16-bit computing

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16-bit computing

CPUs that process 16 bits as a single unit, compared to 8, 32 or 64. The first personal computers in the late 1970s used 8-bit CPUs but migrated to 16 bits with the IBM PC in 1981. In the mid-1980s, PCs jumped to 32 bits with the Intel 386, and the Mac debuted with the 32-bit Motorola 68000 CPU. See 8088, 386 and 68000.

The 16-bit CPUs are still used as embedded processors in myriad products that do not require the higher speed. However, over the years, a lot of design effort went into 32-bit CPUs, making them faster, more efficient, smaller and less expensive and competitive with 16-bit CPUs for numerous embedded applications. See 8-bit computing, 32-bit computing and bit specifications.


References in periodicals archive ?
The C8 is powered by the DX image processors, which offer high-quality scaling, an unlimited pixel count (by stacking multiple processors), auto redundancy, and 16-bit processing per color.
State-of-the-art DSPs - referred to as "vecom" chips in Europe have faster processing speeds than ever and 16-bit processing power, which has led to finer control algorithms.
Use 16-bit processing technology and the new PANTONE[R] PLUS SERIES spot color matching system for wide format output
An increasing number of embedded-control applications require higher performance 16-bit processing," said Derek Carlson, vice president of Microchip Development Tools.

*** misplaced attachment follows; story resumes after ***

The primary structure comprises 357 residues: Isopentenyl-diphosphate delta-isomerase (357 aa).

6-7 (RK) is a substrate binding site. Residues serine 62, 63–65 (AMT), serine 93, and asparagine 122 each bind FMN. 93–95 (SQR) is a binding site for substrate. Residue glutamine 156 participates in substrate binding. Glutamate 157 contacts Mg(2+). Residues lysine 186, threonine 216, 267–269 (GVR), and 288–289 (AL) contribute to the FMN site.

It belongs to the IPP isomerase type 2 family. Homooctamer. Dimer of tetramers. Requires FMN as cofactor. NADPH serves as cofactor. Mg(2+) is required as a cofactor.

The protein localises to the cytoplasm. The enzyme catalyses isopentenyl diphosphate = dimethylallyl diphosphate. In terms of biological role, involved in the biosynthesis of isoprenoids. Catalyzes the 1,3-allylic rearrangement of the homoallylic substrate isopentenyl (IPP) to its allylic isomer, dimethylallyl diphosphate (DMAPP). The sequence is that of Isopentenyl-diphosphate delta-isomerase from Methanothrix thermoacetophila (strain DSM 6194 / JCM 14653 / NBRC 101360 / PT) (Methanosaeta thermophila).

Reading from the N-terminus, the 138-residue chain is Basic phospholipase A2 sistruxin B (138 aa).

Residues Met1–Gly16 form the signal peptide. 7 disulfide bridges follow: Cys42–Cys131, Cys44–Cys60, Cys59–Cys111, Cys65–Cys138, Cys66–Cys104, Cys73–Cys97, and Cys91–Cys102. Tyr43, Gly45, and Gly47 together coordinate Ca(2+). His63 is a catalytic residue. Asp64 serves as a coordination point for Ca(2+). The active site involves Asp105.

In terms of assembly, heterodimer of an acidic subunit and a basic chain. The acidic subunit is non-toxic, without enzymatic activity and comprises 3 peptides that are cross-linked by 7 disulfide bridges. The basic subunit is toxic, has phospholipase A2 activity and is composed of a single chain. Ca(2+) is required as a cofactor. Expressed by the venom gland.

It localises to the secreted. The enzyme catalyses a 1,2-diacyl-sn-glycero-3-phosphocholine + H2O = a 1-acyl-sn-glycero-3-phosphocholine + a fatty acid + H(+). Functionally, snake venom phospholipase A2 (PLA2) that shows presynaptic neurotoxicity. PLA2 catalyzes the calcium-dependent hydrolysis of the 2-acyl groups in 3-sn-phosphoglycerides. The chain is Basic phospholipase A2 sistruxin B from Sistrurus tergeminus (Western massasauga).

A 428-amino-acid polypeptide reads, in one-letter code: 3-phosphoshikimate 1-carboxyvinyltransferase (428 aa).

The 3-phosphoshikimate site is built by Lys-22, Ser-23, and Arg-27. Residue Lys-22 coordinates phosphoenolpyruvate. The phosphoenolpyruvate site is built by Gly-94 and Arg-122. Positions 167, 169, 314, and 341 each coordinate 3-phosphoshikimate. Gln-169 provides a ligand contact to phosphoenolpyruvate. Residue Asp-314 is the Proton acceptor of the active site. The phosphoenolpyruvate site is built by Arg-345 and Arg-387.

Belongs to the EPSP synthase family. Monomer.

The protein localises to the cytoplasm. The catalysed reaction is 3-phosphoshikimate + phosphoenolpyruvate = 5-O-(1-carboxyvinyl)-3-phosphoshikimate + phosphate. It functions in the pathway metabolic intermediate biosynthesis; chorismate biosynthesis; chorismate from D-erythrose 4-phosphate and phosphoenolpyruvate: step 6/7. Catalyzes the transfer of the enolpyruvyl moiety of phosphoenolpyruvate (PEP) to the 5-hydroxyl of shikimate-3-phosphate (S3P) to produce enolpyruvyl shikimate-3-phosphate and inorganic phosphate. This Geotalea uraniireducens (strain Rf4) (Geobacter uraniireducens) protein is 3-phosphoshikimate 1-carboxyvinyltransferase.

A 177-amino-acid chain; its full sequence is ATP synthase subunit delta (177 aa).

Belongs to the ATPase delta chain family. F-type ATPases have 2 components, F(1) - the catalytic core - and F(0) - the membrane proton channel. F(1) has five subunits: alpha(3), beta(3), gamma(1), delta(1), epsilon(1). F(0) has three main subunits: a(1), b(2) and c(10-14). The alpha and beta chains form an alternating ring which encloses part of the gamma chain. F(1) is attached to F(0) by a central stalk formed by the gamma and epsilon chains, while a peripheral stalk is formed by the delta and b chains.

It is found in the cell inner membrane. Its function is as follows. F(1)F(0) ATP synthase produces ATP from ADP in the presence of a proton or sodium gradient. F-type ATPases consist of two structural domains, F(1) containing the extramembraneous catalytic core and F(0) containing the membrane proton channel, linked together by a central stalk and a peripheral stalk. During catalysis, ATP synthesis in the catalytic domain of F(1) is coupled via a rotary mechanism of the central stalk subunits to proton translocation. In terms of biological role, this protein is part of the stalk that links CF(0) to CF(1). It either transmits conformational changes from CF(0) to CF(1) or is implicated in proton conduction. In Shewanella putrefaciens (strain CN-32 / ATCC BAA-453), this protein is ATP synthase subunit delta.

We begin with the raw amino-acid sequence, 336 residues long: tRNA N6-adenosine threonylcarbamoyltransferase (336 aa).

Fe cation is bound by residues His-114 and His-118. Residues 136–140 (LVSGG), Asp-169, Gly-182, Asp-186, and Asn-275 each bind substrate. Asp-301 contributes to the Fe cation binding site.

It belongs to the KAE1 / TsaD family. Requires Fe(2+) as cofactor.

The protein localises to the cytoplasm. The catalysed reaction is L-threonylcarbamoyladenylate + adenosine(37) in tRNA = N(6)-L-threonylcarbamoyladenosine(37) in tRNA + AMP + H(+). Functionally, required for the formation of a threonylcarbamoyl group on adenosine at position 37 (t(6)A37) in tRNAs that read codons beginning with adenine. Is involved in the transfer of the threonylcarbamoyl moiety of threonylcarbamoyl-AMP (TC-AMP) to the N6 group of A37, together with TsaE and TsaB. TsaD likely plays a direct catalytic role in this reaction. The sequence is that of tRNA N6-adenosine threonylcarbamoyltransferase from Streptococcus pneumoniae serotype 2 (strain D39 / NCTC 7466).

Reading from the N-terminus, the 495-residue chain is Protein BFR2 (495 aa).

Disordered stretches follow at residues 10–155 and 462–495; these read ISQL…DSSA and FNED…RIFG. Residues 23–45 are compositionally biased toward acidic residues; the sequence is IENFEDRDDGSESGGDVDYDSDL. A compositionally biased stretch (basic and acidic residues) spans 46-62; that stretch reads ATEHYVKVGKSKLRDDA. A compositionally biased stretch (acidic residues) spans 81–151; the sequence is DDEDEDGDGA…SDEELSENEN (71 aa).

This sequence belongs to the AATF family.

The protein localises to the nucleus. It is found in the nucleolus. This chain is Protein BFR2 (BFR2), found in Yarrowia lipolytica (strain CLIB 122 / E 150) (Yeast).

The Solar Series display is able to handle 16-bit processing for HDR signals, producing an astounding 65,536 shades per color, smashing the number of colors (1,024) shown by the most advanced current displays.
Full 16-bit processing (65,536 shades per color) and widest range of displayable colors
CAMBRIDGE, England -- Cambridge Consultants has launched its next generation XAP processor core - XAP5 - offering wireless and sensor chip designers an advanced level of 16-bit processing performance combined with low energy consumption and efficient use of low cost memory, making it ideally suited for cost-sensitive high-volume products.
Support for 12-Color Printers and 16-Bit Processing Make Evolution RIP Powerful Medium- and Wide-Format Printer Engine
The new graphics raster image processor (RIP) from DigiFab Systems boasts smoother continuous tones, support for 12-color printers, and 16-bit processing capabilities.
It will feature native DICOM interface, automatic quality control, 12 bit grayscale imaging with 16-bit processing and will integrate easily into the Agfa network environment.
ML9508MC), defines high-end applications as those requiring 16-bit processing or greater (i.